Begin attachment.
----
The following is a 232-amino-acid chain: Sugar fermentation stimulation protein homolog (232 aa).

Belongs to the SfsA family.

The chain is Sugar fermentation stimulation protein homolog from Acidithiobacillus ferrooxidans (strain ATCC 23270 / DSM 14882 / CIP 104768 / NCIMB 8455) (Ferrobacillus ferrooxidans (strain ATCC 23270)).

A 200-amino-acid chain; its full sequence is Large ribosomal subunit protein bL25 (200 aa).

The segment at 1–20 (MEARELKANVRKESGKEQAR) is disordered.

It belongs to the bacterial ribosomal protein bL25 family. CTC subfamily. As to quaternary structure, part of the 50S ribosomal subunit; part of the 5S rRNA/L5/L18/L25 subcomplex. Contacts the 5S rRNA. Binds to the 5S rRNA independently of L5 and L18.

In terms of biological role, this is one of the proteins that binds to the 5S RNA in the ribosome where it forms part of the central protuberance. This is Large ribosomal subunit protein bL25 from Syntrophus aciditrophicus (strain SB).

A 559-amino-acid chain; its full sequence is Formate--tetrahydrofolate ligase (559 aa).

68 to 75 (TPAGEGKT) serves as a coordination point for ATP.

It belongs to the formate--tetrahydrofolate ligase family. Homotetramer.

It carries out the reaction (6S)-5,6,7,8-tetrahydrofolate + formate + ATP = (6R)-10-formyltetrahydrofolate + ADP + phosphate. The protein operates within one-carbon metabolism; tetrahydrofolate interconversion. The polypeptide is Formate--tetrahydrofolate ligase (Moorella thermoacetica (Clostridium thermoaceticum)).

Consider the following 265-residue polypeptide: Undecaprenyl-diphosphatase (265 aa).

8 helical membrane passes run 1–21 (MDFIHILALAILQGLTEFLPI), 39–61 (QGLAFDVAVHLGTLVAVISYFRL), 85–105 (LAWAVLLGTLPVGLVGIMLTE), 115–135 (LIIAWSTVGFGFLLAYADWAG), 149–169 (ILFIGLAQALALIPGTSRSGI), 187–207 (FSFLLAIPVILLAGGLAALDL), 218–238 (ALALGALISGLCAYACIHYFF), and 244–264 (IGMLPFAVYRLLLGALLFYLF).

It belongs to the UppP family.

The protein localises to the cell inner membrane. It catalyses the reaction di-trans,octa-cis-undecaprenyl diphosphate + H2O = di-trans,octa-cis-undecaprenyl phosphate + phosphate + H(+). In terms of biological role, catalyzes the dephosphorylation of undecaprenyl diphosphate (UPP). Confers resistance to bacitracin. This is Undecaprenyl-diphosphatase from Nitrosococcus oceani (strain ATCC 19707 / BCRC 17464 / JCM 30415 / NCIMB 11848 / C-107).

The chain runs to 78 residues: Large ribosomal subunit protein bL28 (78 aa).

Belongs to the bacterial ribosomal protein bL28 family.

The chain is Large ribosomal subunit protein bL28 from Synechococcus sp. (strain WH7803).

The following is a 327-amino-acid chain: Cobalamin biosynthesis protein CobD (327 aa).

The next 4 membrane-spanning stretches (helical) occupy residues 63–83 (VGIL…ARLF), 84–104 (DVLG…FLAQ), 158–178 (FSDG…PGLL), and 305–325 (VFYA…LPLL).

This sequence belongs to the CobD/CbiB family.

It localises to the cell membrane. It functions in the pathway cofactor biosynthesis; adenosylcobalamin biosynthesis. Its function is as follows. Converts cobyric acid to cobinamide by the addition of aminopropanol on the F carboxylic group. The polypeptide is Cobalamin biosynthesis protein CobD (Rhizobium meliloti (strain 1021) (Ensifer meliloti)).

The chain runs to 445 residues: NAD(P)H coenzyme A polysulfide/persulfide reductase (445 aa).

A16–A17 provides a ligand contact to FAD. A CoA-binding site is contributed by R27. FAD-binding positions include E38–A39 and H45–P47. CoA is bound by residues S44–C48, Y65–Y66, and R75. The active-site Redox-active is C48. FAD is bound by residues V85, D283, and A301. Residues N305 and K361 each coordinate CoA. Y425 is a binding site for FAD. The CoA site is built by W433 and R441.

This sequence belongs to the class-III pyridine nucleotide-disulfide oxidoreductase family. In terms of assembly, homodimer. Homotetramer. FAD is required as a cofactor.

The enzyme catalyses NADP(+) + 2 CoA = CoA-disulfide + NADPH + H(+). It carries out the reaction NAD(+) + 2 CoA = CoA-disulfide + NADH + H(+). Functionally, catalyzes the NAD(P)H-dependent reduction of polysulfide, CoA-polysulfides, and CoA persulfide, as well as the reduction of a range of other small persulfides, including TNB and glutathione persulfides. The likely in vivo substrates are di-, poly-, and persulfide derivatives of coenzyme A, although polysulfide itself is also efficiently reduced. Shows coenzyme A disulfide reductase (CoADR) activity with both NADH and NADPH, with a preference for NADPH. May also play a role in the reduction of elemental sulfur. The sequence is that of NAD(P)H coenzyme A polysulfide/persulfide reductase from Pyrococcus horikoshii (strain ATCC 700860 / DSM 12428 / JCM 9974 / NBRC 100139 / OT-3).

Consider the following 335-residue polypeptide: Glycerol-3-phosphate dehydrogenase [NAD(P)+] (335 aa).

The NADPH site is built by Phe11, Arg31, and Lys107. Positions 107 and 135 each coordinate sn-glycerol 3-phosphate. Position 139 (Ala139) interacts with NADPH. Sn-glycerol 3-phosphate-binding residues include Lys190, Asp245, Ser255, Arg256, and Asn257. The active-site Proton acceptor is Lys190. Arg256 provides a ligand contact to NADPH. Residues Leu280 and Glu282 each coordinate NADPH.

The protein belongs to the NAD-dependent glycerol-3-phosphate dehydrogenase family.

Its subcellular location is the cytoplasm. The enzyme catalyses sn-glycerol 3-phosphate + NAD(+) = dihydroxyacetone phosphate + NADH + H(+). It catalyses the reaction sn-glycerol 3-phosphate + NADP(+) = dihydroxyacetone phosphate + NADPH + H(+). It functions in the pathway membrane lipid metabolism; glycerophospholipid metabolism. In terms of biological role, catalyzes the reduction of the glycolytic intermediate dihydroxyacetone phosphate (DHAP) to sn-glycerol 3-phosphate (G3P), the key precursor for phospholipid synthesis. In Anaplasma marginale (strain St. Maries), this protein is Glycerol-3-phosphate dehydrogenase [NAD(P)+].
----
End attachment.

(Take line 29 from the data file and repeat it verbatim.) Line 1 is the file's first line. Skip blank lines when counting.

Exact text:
The protein belongs to the NAD-dependent glycerol-3-phosphate dehydrogenase family.